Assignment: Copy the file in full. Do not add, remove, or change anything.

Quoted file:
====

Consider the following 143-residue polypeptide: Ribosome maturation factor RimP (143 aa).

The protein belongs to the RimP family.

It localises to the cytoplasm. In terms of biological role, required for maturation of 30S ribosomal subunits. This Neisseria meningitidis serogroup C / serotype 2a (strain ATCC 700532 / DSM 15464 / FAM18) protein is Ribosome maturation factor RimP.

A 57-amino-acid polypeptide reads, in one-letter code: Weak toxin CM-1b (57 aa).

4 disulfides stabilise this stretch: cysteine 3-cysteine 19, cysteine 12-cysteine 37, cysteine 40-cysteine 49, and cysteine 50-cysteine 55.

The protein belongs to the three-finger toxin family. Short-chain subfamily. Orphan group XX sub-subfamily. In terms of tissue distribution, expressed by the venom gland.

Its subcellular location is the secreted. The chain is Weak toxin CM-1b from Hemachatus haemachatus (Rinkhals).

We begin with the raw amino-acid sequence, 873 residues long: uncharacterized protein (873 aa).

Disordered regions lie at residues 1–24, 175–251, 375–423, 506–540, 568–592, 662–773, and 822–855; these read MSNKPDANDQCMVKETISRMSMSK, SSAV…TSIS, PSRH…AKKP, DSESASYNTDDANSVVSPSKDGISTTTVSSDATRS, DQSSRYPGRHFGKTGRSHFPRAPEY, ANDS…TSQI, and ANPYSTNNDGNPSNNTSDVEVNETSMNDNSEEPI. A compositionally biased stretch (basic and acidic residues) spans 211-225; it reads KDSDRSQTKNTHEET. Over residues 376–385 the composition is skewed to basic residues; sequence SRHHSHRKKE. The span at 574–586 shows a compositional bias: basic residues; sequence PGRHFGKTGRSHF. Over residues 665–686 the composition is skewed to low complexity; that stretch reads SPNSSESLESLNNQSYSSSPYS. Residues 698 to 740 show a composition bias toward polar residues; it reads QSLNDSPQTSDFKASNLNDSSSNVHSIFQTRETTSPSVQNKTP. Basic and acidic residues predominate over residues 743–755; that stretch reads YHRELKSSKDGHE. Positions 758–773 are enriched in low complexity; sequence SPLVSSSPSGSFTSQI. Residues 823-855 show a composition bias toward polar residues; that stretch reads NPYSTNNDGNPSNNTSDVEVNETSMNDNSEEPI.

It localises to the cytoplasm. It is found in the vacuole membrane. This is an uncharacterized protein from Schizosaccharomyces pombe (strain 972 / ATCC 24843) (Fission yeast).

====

Consider the following 143-residue polypeptide: Ribosome maturation factor RimP (143 aa).

The protein belongs to the RimP family.

It localises to the cytoplasm. In terms of biological role, required for maturation of 30S ribosomal subunits. This Neisseria meningitidis serogroup C / serotype 2a (strain ATCC 700532 / DSM 15464 / FAM18) protein is Ribosome maturation factor RimP.

A 57-amino-acid polypeptide reads, in one-letter code: Weak toxin CM-1b (57 aa).

4 disulfides stabilise this stretch: cysteine 3-cysteine 19, cysteine 12-cysteine 37, cysteine 40-cysteine 49, and cysteine 50-cysteine 55.

The protein belongs to the three-finger toxin family. Short-chain subfamily. Orphan group XX sub-subfamily. In terms of tissue distribution, expressed by the venom gland.

Its subcellular location is the secreted. The chain is Weak toxin CM-1b from Hemachatus haemachatus (Rinkhals).

We begin with the raw amino-acid sequence, 873 residues long: uncharacterized protein (873 aa).

Disordered regions lie at residues 1–24, 175–251, 375–423, 506–540, 568–592, 662–773, and 822–855; these read MSNKPDANDQCMVKETISRMSMSK, SSAV…TSIS, PSRH…AKKP, DSESASYNTDDANSVVSPSKDGISTTTVSSDATRS, DQSSRYPGRHFGKTGRSHFPRAPEY, ANDS…TSQI, and ANPYSTNNDGNPSNNTSDVEVNETSMNDNSEEPI. A compositionally biased stretch (basic and acidic residues) spans 211-225; it reads KDSDRSQTKNTHEET. Over residues 376–385 the composition is skewed to basic residues; sequence SRHHSHRKKE. The span at 574–586 shows a compositional bias: basic residues; sequence PGRHFGKTGRSHF. Over residues 665–686 the composition is skewed to low complexity; that stretch reads SPNSSESLESLNNQSYSSSPYS. Residues 698 to 740 show a composition bias toward polar residues; it reads QSLNDSPQTSDFKASNLNDSSSNVHSIFQTRETTSPSVQNKTP. Basic and acidic residues predominate over residues 743–755; that stretch reads YHRELKSSKDGHE. Positions 758–773 are enriched in low complexity; sequence SPLVSSSPSGSFTSQI. Residues 823-855 show a composition bias toward polar residues; that stretch reads NPYSTNNDGNPSNNTSDVEVNETSMNDNSEEPI.

It localises to the cytoplasm. It is found in the vacuole membrane. This is an uncharacterized protein from Schizosaccharomyces pombe (strain 972 / ATCC 24843) (Fission yeast).